My Father is a Detective: The Law of 3 (2011)
Directed by: Will Wissink | 80 minutes | drama, adventure | Actors: Tjeerd Melchers, Rick Mackenbach, Cees Geel, Daniel Boissevain, Jasmin Pasteuning, Tara Heitharia, Marline Williams, Willeke van Ammelrooy, Jesse Faber, Peggy-Jane de Schepper, Ellen ten Damme
When Sterre (Jasmin Pasteuning) is filming her neighbor Sam (Tjeerd Melchers) and friend Ortwin (Rick Mackenbach) practicing their new dance moves, detective Max (Cees Geel) sells his old car. Money problems, such as in the first part of ‘My Dad is a Detective’, no longer has the sleuth, he has more customers and therefore he can afford to help fourteen-year-old girl Mara (Tara Hetharia) (despite being offers him her savings). Mara’s mother Ramira has been missing for a few days. The palm reader lives with her daughter in Het Paradijs, an artists’ collective somewhere remote in the woods, near an idyllic lake. Mara has not yet called in the police, after all, Ramira disappeared without a trace a few years ago, after an argument with her artist friend Jesse (Jesse Faber). Then it turned out that she was just staying with her mother. But yes, he died last year… According to Mara, it has been haunted since Ramira disappeared from the face of the earth, but the three teenagers have their doubts about that. Max promises to go and have a look the next day and when Sam and Ortwin see that Sterre is also attending, they decide to go too.
It does indeed seem to haunt the Paradise. Suddenly a wind picks up, the clothes of the boys swimming in the lake disappear and the abandoned tram parked on the site suddenly starts to ring. Sterre befriends the quirky Mara, who, despite her claims to the contrary, doesn’t seem all that impressed by her mother’s disappearance. Meanwhile, Max sniffs around, but Sam and Ortwin also give their eyes and ears a good meal. Something is not right in Paradise. The five residents (Mara, her mother’s boyfriend Jesse, and his mother Aurora (Willeke van Ammelrooy) and her aunt Helen (Peggy-Jane de Schepper) and her uncle Chris (Daniël Boissevain) know more about Ramira’s fate. But what?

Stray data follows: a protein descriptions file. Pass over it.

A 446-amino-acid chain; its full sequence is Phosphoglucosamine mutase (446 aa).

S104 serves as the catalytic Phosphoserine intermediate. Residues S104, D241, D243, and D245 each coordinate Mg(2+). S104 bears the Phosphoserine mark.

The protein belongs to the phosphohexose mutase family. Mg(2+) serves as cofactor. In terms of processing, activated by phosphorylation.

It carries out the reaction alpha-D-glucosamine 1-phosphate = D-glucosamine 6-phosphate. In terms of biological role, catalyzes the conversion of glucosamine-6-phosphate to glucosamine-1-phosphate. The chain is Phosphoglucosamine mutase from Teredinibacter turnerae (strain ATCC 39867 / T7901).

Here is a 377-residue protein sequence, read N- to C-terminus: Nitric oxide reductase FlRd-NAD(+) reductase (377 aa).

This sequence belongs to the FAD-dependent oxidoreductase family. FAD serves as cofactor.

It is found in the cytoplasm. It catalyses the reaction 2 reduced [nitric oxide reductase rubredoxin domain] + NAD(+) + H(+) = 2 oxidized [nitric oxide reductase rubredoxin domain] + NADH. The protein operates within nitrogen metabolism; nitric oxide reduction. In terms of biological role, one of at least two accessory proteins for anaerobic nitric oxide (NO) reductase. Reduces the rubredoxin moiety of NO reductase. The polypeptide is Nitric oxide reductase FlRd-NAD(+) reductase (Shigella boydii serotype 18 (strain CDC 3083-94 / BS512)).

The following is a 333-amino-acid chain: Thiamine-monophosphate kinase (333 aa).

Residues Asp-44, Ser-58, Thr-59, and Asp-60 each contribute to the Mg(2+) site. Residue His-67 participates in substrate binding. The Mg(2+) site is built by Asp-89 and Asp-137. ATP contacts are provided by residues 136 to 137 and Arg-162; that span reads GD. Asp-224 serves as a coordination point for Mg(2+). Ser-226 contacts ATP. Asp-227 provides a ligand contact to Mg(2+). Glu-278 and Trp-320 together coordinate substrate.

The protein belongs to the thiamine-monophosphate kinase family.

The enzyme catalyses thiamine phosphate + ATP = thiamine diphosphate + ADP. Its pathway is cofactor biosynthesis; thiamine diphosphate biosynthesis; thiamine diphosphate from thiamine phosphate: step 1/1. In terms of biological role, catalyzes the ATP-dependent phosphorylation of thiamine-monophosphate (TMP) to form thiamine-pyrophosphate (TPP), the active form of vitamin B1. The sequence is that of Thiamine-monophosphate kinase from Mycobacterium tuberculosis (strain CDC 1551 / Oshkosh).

Compared to the first film, ‘The Law of 3’ is an improvement. The limited budget has been put to better use. For example, no use was made of clumsy special effects (the hideous parrot from part 1 is still burned into the mind of many viewers), but the filmmakers duo Zebi Damen (screenplay) and Will Wissink (director) have used minimal means (candles, wicca -like ornaments) managed to create a mystical atmosphere. Fortunately, the dialogues are devoid of hip – and therefore unnatural – statements this time. The scenario is also – until the implausible end – much better put together. Unlike many youth films, in ‘The Law of 3’ it takes a relatively long time to guess the true facts of the mystery and that is quite pleasant. Unfortunately, the acting is wrong in certain cases. Texts are spooned up without any flair or feeling and some (young) actors have not yet discovered their facial expressions. That is a bit distracting, but fortunately the smoothly told story makes up for it. ‘My Father Is A Detective: The Law Of 3’ is an enthusiastically made, suspenseful film, which will best entertain children in the age range of 9 to 14.